I’ve registered to take the JLPT N1 exam this July – I hope to, once and for all, bring a successful end to my JLPT journey! For the sake of anyone planning to take the exam, and indeed for my own sake (introspection is always good!), I want to give a quick overview on some of things I feel are contributing to my progress. I will also mention some things that I have found useful for increasing general Japanese ability (but perhaps not so much for the exam).
– Japanese Tutor
Many people swear by self-study, but I find it difficult to stay focused for an extended period of time without external feedback and checkpointing. During university, I often skipped lectures and classes under the pretence that I could, in theory, study more efficiently by myself during the same period of time. While I don’t dispute that claim even today, what often happened in practice was that I would get distracted, procrastination would take over, and I would end up doing less productive activities.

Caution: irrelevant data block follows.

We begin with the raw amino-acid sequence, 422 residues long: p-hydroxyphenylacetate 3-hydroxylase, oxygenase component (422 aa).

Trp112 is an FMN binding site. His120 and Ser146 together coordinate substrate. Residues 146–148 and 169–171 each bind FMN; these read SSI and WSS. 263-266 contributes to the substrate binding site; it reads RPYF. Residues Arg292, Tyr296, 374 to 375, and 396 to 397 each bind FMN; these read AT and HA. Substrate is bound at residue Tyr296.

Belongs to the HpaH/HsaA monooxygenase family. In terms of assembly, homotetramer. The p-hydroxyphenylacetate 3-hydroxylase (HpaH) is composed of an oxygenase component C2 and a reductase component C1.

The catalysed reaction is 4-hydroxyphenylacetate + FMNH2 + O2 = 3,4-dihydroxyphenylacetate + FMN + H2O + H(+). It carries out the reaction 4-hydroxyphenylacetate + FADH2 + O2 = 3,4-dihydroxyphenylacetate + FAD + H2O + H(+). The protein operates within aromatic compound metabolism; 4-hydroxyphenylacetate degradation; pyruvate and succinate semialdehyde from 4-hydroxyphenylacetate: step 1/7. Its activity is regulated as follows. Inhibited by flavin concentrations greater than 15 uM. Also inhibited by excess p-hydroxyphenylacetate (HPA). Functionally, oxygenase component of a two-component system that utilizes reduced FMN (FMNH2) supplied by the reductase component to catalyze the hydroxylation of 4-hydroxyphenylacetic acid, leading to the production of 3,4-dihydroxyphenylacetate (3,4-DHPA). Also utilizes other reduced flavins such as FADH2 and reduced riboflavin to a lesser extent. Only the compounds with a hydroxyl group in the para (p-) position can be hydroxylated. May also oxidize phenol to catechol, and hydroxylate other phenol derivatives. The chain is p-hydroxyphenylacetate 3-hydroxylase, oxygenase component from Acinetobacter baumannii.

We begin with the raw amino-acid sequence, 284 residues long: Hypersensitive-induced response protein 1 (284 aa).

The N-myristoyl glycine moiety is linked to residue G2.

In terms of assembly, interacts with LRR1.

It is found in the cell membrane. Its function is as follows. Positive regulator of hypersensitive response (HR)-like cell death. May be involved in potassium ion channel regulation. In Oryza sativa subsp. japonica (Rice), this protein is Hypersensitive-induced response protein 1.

I owe a lot of my current JLPT success to the steady pace and rhythm provided by my tutor. You can find Japanese tutors using Labochi. I have private classes 4 times per week (before work), generally working my way through JLPT textbooks (described later) and any real-world articles, documents, emails, etc. that I am having trouble understanding.
新完全マスター文法N1 – This is a staple for most N1 students and I don’t have any particular complaints about it. The entire book is in Japanese with no English, and so it may be helpful to have a native speaker around. I’ve worked my way through it from start to end, and although have yet to commit all of the grammar points to memory, feel like it has enough breadth and depth to serve as my sole grammar textbook. If you have previously used the N2 edition of this book, the N1 edition should make you feel right at home.